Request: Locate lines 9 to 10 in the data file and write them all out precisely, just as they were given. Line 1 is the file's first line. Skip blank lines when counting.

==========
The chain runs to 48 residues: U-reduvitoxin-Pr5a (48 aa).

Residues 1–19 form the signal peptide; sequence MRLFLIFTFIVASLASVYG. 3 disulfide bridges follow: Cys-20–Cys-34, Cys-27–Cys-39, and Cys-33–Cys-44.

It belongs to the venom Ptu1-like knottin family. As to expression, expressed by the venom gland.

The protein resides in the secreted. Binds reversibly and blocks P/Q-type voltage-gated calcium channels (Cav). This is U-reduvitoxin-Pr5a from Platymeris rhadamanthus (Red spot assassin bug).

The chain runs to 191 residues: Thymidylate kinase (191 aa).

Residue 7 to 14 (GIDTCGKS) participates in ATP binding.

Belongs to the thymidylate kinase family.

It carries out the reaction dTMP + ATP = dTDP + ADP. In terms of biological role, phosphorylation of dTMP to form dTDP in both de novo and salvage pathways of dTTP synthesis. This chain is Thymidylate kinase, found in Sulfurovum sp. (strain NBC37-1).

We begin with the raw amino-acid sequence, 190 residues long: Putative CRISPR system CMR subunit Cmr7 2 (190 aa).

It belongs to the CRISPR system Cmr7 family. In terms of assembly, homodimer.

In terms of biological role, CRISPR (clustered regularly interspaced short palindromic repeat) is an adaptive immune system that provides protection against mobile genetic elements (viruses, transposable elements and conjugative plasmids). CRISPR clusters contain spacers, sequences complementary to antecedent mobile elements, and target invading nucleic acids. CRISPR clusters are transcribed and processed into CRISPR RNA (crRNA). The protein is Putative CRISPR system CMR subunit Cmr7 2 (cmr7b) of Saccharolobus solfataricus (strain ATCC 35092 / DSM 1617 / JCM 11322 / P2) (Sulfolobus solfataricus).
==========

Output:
We begin with the raw amino-acid sequence, 190 residues long: Putative CRISPR system CMR subunit Cmr7 2 (190 aa).

It belongs to the CRISPR system Cmr7 family. In terms of assembly, homodimer.